For all the hand-wringing over the deficit, there still aren't that many new deficit-reduction plans out there: the Ryan budget, Obama's budget, and Simpson-Bowles remain the basic guideposts in the debate. To broaden the horizon of possibilities, the Peterson Foundation commissioned five think-tanks to come up with their own plans for reducing the deficit over 10 and 25 years: the Center for American Progress and the Economic Policy Institute on the left; the American Action Forum and the Heritage Foundation on the right; and the Bipartisan Policy Center in the middle.
Many of their solutions are radically different, going well beyond the bounds of the current debate in Congress: AAF, for instance, would replace the entire income tax with a progressive consumption tax, while the EPI wants to let all of the Bush tax cuts expire—including those for lower-income Americans—and replace them with an "enhanced work and family credit for low and middle-income taxpayers." The BPC and EPI want a tax on sweetened beverages, while Heritage would turn the gas tax over to the states. But all of them would reduce the deficit significantly in the medium- and long-term:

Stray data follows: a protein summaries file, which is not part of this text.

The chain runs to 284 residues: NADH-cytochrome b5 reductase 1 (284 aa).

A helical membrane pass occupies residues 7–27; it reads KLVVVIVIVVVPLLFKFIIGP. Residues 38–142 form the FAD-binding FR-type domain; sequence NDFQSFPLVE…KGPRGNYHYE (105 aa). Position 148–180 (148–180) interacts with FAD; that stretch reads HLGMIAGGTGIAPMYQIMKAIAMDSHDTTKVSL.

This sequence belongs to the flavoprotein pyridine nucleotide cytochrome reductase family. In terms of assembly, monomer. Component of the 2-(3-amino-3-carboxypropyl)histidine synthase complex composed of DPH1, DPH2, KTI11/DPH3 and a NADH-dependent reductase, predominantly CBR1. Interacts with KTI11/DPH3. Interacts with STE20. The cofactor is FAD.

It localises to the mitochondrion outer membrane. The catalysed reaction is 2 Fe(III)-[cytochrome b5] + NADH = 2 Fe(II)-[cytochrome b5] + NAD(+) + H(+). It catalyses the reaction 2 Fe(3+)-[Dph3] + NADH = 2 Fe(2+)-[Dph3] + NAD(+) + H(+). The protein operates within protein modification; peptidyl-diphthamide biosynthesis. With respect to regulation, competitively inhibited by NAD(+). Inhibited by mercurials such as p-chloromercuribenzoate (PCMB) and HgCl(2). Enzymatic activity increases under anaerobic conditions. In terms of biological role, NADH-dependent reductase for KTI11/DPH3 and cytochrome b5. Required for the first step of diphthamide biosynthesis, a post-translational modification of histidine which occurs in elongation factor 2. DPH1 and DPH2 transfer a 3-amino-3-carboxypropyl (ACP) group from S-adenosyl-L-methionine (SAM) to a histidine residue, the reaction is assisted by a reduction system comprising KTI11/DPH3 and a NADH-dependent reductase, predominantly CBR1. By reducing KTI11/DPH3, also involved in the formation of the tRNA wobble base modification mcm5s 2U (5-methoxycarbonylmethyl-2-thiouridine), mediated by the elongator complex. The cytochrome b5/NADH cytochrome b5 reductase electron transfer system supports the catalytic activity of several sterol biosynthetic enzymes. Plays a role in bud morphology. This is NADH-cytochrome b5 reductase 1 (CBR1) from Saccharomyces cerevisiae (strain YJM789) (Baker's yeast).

Interestingly, the chart also reveals just how much government spending would skyrocket if we simply continue the status quo—extending all of the Bush tax cuts, turning off the sequester, and not touching entitlements (current policy)—and just how much the fiscal cliff itself would reduce the deficit if we did nothing else (current law). The changes under the fiscal cliff would, in fact, reduce the deficit more over 10 years than every think-tank's plan except for Heritage's, and more than EPI and BPC's over 25 years.
You can look at a basic breakdown of the five think-tank plans here and a more detailed outline here. But here's how these groups would construct a budget for the long-term, from the 10,000-foot perspective: